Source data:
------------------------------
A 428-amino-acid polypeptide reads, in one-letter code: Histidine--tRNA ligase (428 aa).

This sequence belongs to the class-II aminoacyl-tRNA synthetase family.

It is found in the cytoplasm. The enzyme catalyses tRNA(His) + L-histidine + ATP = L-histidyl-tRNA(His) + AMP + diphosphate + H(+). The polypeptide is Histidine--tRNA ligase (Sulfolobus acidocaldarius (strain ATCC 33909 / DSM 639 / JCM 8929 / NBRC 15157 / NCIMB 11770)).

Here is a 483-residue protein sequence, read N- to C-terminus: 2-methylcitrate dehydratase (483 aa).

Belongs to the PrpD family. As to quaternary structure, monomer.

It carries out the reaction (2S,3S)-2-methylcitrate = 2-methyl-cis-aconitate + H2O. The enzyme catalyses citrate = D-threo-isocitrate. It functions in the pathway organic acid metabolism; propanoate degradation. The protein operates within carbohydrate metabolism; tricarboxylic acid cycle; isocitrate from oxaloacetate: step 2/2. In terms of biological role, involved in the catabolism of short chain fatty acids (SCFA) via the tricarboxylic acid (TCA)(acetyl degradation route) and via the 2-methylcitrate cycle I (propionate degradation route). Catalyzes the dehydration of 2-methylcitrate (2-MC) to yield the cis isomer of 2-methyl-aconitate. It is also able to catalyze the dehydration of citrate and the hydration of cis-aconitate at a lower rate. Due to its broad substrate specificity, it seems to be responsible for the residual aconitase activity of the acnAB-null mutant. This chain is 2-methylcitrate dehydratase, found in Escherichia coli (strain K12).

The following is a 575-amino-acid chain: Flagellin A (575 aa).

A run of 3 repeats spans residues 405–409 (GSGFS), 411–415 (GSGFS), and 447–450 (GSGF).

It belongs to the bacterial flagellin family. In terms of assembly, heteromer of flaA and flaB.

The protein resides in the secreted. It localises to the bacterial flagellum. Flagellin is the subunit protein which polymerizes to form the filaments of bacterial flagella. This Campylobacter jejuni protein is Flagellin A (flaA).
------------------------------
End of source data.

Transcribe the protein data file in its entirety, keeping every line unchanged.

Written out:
A 428-amino-acid polypeptide reads, in one-letter code: Histidine--tRNA ligase (428 aa).

This sequence belongs to the class-II aminoacyl-tRNA synthetase family.

It is found in the cytoplasm. The enzyme catalyses tRNA(His) + L-histidine + ATP = L-histidyl-tRNA(His) + AMP + diphosphate + H(+). The polypeptide is Histidine--tRNA ligase (Sulfolobus acidocaldarius (strain ATCC 33909 / DSM 639 / JCM 8929 / NBRC 15157 / NCIMB 11770)).

Here is a 483-residue protein sequence, read N- to C-terminus: 2-methylcitrate dehydratase (483 aa).

Belongs to the PrpD family. As to quaternary structure, monomer.

It carries out the reaction (2S,3S)-2-methylcitrate = 2-methyl-cis-aconitate + H2O. The enzyme catalyses citrate = D-threo-isocitrate. It functions in the pathway organic acid metabolism; propanoate degradation. The protein operates within carbohydrate metabolism; tricarboxylic acid cycle; isocitrate from oxaloacetate: step 2/2. In terms of biological role, involved in the catabolism of short chain fatty acids (SCFA) via the tricarboxylic acid (TCA)(acetyl degradation route) and via the 2-methylcitrate cycle I (propionate degradation route). Catalyzes the dehydration of 2-methylcitrate (2-MC) to yield the cis isomer of 2-methyl-aconitate. It is also able to catalyze the dehydration of citrate and the hydration of cis-aconitate at a lower rate. Due to its broad substrate specificity, it seems to be responsible for the residual aconitase activity of the acnAB-null mutant. This chain is 2-methylcitrate dehydratase, found in Escherichia coli (strain K12).

The following is a 575-amino-acid chain: Flagellin A (575 aa).

A run of 3 repeats spans residues 405–409 (GSGFS), 411–415 (GSGFS), and 447–450 (GSGF).

It belongs to the bacterial flagellin family. In terms of assembly, heteromer of flaA and flaB.

The protein resides in the secreted. It localises to the bacterial flagellum. Flagellin is the subunit protein which polymerizes to form the filaments of bacterial flagella. This Campylobacter jejuni protein is Flagellin A (flaA).